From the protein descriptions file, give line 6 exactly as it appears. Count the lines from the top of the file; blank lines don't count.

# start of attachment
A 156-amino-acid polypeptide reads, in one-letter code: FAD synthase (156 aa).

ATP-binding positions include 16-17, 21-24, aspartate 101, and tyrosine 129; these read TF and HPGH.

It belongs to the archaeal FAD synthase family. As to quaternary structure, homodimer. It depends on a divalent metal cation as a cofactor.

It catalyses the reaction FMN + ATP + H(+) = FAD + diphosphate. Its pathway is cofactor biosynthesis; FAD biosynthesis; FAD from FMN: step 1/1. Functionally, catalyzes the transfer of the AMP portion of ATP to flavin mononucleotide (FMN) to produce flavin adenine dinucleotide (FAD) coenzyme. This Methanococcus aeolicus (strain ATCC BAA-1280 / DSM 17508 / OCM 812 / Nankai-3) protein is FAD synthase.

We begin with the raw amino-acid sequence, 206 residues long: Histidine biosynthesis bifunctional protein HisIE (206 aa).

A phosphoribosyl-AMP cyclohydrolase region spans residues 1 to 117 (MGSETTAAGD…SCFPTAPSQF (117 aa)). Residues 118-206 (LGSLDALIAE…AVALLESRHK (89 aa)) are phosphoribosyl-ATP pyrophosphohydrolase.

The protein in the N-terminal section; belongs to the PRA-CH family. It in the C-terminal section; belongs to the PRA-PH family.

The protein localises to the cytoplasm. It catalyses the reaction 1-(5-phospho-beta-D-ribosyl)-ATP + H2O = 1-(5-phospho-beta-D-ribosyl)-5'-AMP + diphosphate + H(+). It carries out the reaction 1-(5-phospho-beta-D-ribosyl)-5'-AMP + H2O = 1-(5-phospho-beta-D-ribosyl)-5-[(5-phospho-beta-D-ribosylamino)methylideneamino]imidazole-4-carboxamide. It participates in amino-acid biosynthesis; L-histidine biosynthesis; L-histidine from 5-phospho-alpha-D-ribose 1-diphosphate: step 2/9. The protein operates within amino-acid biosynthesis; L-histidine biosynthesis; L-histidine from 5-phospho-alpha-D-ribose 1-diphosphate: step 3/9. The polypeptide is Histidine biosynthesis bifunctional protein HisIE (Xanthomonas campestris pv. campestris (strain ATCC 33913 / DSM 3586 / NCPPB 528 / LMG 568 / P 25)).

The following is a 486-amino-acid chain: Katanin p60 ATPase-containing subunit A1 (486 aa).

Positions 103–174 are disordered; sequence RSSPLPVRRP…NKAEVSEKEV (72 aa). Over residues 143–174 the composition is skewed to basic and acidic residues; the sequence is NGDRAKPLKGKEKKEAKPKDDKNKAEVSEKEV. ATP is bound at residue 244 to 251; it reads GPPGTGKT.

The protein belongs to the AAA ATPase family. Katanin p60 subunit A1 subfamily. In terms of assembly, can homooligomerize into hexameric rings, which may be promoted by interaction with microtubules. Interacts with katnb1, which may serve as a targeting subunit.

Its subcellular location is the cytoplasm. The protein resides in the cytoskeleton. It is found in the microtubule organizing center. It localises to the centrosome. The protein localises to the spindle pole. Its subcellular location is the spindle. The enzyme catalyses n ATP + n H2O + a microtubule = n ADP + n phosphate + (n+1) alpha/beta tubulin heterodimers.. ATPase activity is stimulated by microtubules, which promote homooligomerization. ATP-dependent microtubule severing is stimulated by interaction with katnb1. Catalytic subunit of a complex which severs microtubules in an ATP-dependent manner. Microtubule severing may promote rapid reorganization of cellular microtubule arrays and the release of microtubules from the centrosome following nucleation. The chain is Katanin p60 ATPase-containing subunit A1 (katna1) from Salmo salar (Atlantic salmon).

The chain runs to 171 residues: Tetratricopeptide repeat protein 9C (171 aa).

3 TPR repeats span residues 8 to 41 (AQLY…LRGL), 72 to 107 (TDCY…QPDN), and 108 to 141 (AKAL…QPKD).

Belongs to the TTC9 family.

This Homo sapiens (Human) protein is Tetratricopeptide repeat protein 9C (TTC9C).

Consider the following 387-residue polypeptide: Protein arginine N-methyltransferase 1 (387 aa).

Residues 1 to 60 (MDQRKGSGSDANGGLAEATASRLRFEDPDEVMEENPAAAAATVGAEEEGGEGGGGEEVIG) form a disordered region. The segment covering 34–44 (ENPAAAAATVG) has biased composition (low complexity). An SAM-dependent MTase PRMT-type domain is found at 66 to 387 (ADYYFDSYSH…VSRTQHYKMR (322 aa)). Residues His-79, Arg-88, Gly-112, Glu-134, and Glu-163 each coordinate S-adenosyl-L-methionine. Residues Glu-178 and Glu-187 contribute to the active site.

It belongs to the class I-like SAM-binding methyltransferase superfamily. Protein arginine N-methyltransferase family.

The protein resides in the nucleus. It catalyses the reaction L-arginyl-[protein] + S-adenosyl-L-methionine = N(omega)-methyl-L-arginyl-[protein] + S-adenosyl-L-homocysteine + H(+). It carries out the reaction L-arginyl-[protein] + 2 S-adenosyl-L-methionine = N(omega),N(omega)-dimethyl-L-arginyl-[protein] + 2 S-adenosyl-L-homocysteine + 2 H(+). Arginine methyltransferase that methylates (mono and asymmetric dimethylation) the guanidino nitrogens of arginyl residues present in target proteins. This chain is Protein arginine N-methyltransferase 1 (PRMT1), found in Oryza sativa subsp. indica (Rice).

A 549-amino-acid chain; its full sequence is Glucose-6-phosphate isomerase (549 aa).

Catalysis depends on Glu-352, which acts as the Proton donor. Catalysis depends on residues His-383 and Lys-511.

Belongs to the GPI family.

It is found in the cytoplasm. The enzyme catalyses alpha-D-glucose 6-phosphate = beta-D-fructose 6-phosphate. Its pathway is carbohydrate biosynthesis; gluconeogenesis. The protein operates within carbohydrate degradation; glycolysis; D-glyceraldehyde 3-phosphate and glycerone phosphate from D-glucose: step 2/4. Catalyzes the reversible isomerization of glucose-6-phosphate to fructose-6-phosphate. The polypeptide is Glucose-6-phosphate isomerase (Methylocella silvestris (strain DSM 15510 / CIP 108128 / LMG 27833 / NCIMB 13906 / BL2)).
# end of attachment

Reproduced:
A phosphoribosyl-AMP cyclohydrolase region spans residues 1 to 117 (MGSETTAAGD…SCFPTAPSQF (117 aa)). Residues 118-206 (LGSLDALIAE…AVALLESRHK (89 aa)) are phosphoribosyl-ATP pyrophosphohydrolase.